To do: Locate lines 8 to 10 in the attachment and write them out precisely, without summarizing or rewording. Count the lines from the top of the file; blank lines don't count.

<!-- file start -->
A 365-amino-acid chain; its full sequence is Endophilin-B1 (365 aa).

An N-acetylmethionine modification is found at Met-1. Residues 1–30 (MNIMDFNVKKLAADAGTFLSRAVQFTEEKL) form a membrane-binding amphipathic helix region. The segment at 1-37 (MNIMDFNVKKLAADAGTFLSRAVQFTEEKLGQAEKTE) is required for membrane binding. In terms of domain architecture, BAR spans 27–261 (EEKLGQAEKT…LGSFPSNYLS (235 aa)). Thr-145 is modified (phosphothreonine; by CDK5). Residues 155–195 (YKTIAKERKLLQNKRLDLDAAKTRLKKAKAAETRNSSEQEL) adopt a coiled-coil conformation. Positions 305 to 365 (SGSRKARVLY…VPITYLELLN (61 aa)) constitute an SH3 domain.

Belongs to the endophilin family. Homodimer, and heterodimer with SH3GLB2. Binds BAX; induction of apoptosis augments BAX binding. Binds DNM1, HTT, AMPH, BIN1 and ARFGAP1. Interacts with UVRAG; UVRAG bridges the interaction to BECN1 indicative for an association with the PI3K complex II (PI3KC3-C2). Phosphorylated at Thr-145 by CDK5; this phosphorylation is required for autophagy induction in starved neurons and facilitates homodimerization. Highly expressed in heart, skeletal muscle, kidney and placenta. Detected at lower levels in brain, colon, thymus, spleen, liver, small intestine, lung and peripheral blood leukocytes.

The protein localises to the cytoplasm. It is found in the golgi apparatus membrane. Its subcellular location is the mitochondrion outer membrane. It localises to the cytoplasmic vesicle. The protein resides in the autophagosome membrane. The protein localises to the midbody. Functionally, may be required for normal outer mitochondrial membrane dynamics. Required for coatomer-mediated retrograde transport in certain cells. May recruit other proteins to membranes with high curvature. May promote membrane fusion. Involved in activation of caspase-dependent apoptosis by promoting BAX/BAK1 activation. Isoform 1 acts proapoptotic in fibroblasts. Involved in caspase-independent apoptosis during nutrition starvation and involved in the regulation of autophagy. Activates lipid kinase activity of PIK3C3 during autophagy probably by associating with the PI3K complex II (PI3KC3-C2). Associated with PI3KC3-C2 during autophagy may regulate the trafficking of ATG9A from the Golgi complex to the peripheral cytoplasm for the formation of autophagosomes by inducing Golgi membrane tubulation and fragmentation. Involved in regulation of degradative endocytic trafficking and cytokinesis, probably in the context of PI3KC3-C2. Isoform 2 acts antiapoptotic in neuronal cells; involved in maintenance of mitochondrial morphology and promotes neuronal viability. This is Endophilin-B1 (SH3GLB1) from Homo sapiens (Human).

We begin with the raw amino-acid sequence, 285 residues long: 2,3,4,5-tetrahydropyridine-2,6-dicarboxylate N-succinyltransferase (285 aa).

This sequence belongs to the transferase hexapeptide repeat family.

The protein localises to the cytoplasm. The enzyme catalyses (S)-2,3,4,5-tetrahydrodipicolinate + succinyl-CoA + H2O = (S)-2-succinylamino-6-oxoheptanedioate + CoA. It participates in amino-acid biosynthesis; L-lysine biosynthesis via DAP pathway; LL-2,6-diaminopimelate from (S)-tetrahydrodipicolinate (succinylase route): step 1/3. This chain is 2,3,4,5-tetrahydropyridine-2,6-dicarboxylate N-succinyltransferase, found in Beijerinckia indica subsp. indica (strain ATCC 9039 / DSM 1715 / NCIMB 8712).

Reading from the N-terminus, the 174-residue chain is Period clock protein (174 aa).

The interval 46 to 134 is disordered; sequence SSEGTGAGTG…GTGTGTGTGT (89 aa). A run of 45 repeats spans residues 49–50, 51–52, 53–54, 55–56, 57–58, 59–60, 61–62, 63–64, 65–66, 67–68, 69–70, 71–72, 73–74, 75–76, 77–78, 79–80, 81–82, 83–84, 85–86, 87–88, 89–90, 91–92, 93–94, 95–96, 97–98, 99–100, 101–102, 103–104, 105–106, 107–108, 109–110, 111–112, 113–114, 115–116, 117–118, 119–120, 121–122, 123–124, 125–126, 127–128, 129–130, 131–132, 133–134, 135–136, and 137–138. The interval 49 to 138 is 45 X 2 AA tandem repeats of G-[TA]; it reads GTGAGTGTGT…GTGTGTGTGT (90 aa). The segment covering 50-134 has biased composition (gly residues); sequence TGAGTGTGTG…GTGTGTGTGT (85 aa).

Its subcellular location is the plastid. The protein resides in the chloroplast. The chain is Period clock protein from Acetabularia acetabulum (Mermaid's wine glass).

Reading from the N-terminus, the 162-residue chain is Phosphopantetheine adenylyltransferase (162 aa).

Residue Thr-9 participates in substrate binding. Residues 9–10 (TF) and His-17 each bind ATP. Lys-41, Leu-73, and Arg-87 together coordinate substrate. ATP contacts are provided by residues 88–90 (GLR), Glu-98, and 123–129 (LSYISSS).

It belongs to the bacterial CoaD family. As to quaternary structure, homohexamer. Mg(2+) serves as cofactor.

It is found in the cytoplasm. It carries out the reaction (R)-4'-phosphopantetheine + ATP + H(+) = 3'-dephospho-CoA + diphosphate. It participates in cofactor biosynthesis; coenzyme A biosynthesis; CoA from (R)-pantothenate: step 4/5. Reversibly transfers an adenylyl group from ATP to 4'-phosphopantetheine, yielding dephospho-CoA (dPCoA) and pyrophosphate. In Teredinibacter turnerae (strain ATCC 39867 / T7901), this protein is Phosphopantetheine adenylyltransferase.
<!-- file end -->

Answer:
Reading from the N-terminus, the 174-residue chain is Period clock protein (174 aa).

The interval 46 to 134 is disordered; sequence SSEGTGAGTG…GTGTGTGTGT (89 aa). A run of 45 repeats spans residues 49–50, 51–52, 53–54, 55–56, 57–58, 59–60, 61–62, 63–64, 65–66, 67–68, 69–70, 71–72, 73–74, 75–76, 77–78, 79–80, 81–82, 83–84, 85–86, 87–88, 89–90, 91–92, 93–94, 95–96, 97–98, 99–100, 101–102, 103–104, 105–106, 107–108, 109–110, 111–112, 113–114, 115–116, 117–118, 119–120, 121–122, 123–124, 125–126, 127–128, 129–130, 131–132, 133–134, 135–136, and 137–138. The interval 49 to 138 is 45 X 2 AA tandem repeats of G-[TA]; it reads GTGAGTGTGT…GTGTGTGTGT (90 aa). The segment covering 50-134 has biased composition (gly residues); sequence TGAGTGTGTG…GTGTGTGTGT (85 aa).

Its subcellular location is the plastid. The protein resides in the chloroplast. The chain is Period clock protein from Acetabularia acetabulum (Mermaid's wine glass).